Passed/Failed: An education in the life of Camila Batmanghelidjh, the founder of Kids Company

'I was too unusual for school in Iran'
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The Independent Online

Camila Batmanghelidjh, 43, is the "children's advocate" who founded two charities and was voted by Saga readers as last year's "wisest of the wise". Kids Company (www.kidsco. offers support to 11,000 children and is providing 800 Christmas lunches - cash and presents are needed. Her book Shattered Lives was published in May.

I was born in Iran - very prematurely. I weighed just 2.2lb and there was no incubator, so I had a lot of specific learning and perception difficulties. There was clearly a neurological disturbance. I have no memory of my first school in Tehran, just of the round colourful table where I sat.

I have no memory of people there; I couldn't see faces and I didn't have glasses until I was nine. The only thing I can remember is a drunken teacher being very happy that I had got zero instead of minus 50 in a spelling test, which is what I usually got because I was marked down for making so many mistakes.

The funny thing is that I was a very intellectual child, interested in philosophy - Bertrand Russell - and psychology. I used to paint (I would send the family cook out for the oil paints) and two of my paintings won an international award in a competition for adults. When the culture minister found out I was only nine, he told my parents I was far too unusual for Iranian schools and that they should get me out of the country.

I ended up at nine having a good but unconventional education in Switzerland, in the mountains near Villard. I lived with 15 boys: you never had a bath in peace!

You researched whatever you wanted in the morning for three hours - I was interested in what made people have faiths, and also in the social structure of bees - and then went skiing or motorbike riding. We were a really quirky bunch. Titus was interested in birds; Leyton just had nervous breakdowns.

I was there until I was 11, then I ended up at Sherborne School for Girls in Dorset. My languages had been Farsi and French; my mother "contributed heavily" to my Common Entrance paper or I'd never have got in. The first two years were a shock: playing hockey, wearing a uniform and doing the polka!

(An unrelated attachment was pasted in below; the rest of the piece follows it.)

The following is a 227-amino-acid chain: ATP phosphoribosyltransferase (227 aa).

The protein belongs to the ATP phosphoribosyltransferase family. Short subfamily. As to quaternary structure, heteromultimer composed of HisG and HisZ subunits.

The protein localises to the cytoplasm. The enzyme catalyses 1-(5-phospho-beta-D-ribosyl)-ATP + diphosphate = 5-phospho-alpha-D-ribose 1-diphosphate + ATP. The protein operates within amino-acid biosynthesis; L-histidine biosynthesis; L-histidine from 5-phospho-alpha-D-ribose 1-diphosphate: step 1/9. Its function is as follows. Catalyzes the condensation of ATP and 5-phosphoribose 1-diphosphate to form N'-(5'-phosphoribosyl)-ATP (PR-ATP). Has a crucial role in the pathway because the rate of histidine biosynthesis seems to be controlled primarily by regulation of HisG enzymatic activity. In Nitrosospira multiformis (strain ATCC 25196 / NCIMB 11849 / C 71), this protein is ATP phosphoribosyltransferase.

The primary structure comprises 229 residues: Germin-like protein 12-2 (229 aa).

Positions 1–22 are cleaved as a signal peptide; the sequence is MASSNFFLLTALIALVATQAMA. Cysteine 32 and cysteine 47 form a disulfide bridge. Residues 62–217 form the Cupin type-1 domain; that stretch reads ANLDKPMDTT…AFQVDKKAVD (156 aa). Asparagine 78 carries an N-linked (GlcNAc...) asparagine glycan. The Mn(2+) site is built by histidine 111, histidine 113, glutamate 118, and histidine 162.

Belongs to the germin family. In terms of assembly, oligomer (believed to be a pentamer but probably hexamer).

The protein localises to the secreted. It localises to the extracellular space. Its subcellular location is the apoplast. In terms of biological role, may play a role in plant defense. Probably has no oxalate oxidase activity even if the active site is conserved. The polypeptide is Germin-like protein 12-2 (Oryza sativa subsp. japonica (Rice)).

The housemistress was always trying to convert me to Christianity and following me around with a guitar and Bible. I ended up in the bottom form with five other "mistakes". One of them drew constantly with a Biro, the same face over and over again. By the third year there were two teachers, June Taylor and Anne Dixon, who were worthy adversaries: very strict - and fun. I was writing - well, dictating - plays. One play they banned; it was about the afterlife.

I failed English language O-level eight times and maths eight times, but got A and B grades in art, history, English literature and French. I had an assessment from a neurologist who got me a dispensation in exams so that my A-levels could be dictated. I got As and a B and a C in drama, art, classical civilisation and French.

Warwick offered me an unconditional place in theatre studies and I got a first-class degree. I was neurologically disorientated, but I had a great time. I acted - I was the pantomime Dame, with three performances a day in the Arts Centre, and I brought the house down. I made it up as I went along.

Then, at Regent's College in London, I did a four-year psychotherapy and philosophy Masters. I knew as a nine-year-old that I would work with children, and I did a two-year infant and child observation course at the Tavistock Clinic in London, and then one-year course in art psychotherapy at Goldsmiths - all using a tape recorder. I wrote my book in 11 days, dictating 10,000 of the 40,000 words accurately in one go - but I can't remember a telephone number long enough to dial it.